The further details recede into the past, the knottier the truth becomes. Reality is multifaceted, and a devil of a thing to pin down in a documentary.
Acknowledging all this, Sarah Polley plunges ahead with Stories We Tell, a very personal and inventive inquiry into the true identity of her biological father. She uses interviews, old home movies, newly shot footage made to look like aged Super-8 film, and recordings of her father reading from his memoir to construct one of the most lyrical documentaries to come along in a while. The story she tells is ultimately her assemblage of the truth, but one that looks beyond herself to make sense of the many perceptions that shape her understanding.
In addition to being a renowned Canadian actress, Polley, 34, has distinguished herself as the writer and director of the finely wrought fiction films Away From Her and Take This Waltz. Both of them revealed a wisdom beyond her years; expect no less from her documentary debut.
Polley is the youngest daughter of two stage actors who had a loving but unbalanced marriage. Her father suspects that her mother fell in love with the character he was playing when they met, not the person he was. And when Polley was 11 years old, her mother died of cancer. Aside from the trauma of losing a parent at such a young age, she grew up perplexed about the ribbing she received from her siblings, who teased that she was not her dad's biological daughter. Lots of circumstantial evidence points in that direction, and Polley embarks on a journey to discover the truth. Needless to say, the experience takes her in unexpected directions. The film also becomes a lovely portrait of Polley's mother, a woman who left mysteries in her wake.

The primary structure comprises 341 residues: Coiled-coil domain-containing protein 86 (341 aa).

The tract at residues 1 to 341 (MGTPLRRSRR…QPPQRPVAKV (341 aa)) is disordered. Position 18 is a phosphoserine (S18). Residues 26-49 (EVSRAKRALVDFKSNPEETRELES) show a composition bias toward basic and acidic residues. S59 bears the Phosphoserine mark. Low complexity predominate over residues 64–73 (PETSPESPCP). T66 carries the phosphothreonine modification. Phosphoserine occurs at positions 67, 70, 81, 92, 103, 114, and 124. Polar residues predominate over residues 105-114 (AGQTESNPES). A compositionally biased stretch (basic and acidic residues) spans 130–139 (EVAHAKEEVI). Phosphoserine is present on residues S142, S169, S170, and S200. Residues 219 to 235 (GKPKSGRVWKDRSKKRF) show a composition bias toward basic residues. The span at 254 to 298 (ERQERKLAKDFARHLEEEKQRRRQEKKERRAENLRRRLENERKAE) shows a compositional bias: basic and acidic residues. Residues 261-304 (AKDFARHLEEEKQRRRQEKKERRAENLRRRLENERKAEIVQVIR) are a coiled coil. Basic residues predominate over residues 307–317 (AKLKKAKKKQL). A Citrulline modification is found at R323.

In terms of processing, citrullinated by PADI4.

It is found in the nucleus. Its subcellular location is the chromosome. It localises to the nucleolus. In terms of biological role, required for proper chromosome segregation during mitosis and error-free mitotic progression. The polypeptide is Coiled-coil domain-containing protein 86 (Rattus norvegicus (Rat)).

As lovely as it is, Stories We Tell loses its footing near the end, once the central mystery is solved and the focus turns to the filmmaker and the choices she must make in shaping her documentary. Yet the film never grows self-indulgent. When Polley decides to tell a story, you can bet it's one you'll want to hear.